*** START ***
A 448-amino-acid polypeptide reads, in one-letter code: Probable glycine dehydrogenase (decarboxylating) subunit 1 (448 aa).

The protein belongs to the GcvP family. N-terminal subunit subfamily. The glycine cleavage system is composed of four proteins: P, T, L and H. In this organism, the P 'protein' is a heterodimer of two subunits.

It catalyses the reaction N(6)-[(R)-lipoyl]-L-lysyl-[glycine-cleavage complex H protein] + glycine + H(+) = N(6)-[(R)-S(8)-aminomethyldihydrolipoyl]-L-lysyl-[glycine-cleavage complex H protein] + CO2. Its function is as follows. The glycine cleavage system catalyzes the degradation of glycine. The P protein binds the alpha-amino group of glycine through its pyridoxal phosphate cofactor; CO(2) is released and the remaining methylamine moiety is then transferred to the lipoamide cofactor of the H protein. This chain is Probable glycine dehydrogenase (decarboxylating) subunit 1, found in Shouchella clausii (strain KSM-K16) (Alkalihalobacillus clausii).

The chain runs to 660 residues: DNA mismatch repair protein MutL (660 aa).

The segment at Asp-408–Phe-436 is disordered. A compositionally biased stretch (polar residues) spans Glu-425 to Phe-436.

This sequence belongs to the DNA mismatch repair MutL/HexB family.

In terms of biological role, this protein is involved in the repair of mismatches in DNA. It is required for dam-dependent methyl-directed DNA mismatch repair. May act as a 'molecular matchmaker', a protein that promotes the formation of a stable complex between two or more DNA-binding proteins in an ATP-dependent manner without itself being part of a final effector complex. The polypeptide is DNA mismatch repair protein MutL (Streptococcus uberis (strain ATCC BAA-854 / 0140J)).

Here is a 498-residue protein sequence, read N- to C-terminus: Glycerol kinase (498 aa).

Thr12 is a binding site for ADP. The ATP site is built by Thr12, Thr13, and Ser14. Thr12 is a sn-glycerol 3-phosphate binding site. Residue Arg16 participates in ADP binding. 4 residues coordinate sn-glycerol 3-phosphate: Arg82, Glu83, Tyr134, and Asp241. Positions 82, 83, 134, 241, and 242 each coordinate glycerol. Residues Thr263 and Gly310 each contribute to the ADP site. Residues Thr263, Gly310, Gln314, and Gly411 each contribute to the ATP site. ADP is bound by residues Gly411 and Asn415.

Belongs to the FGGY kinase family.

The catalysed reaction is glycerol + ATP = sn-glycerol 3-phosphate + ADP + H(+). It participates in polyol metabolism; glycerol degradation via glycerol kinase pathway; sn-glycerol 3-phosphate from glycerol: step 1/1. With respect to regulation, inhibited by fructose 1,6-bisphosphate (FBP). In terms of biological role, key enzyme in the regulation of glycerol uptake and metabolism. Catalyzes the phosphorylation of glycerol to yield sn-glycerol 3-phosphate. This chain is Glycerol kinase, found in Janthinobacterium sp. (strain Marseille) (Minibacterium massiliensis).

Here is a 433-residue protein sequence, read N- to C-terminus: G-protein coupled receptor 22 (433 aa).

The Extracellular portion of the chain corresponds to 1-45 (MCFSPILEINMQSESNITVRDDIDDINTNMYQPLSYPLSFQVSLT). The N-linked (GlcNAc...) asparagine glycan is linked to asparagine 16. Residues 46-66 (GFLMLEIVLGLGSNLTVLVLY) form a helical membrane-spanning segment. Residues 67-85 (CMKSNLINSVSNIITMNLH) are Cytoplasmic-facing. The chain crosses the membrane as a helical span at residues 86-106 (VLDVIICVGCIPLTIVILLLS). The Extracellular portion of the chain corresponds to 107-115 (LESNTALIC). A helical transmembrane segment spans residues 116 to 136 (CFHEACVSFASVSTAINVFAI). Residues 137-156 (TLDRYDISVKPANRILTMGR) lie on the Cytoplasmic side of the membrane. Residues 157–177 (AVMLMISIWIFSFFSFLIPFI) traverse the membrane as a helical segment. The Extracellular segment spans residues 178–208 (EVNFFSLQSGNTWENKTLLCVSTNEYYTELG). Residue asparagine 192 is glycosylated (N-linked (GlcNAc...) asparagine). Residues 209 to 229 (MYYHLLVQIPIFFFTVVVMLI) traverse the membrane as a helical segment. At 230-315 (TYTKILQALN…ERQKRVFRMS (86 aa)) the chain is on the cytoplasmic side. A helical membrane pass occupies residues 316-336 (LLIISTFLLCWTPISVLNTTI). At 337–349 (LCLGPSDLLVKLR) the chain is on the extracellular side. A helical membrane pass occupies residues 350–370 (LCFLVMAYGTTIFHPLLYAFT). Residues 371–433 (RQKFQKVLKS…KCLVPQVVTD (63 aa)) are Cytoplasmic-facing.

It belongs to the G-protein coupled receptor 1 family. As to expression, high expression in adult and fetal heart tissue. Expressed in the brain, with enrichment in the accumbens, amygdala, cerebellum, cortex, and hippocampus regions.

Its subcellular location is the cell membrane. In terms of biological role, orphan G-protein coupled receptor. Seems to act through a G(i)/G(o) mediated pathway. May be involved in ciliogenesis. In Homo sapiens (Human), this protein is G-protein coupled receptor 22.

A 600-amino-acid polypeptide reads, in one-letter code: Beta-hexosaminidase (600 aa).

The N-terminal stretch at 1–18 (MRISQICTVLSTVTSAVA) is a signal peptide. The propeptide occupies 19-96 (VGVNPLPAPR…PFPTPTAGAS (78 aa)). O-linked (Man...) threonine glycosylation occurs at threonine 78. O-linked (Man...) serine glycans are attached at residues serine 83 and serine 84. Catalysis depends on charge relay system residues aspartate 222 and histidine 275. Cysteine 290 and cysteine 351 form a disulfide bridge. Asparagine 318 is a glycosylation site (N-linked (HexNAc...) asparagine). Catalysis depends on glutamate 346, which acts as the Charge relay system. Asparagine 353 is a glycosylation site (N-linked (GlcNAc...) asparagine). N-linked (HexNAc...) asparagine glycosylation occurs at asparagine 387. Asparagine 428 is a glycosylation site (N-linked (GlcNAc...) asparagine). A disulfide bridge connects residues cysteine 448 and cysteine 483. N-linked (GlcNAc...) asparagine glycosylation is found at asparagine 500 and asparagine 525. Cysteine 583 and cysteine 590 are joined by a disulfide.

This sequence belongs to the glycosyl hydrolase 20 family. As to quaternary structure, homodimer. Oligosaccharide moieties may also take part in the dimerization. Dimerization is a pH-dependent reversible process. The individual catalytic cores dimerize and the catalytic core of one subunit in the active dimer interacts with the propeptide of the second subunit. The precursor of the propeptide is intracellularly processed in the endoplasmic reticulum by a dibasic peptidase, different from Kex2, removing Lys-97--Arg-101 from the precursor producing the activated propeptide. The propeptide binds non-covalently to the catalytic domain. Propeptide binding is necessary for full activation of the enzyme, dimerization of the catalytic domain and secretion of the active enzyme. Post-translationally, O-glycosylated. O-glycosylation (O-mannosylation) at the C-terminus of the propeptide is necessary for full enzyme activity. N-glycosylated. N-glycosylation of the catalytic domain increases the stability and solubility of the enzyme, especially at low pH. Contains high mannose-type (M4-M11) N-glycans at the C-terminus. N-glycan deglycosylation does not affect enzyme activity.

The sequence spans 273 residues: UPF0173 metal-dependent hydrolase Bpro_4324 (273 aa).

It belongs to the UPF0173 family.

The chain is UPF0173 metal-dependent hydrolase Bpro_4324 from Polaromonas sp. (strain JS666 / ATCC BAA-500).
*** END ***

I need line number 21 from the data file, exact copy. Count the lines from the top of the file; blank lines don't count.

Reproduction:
The chain is UPF0173 metal-dependent hydrolase Bpro_4324 from Polaromonas sp. (strain JS666 / ATCC BAA-500).